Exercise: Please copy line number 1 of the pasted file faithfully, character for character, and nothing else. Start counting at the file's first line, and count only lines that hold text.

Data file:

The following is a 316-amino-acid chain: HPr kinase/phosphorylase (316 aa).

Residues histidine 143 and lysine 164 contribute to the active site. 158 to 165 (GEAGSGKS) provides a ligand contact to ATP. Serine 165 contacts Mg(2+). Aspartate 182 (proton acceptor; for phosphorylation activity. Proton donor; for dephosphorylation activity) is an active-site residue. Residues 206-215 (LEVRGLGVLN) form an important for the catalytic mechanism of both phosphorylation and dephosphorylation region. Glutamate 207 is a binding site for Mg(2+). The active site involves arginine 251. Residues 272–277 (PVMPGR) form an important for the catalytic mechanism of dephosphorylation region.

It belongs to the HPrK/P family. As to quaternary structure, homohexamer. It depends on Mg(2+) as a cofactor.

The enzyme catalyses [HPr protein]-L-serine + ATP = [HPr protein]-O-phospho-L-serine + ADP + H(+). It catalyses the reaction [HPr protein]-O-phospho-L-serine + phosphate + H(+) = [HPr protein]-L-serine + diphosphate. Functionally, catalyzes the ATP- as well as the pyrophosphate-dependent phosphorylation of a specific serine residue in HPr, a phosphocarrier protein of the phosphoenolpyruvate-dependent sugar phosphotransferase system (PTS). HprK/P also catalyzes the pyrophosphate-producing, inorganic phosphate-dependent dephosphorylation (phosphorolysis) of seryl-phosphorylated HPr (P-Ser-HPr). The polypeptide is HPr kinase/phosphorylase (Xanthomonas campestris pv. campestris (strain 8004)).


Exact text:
The following is a 316-amino-acid chain: HPr kinase/phosphorylase (316 aa).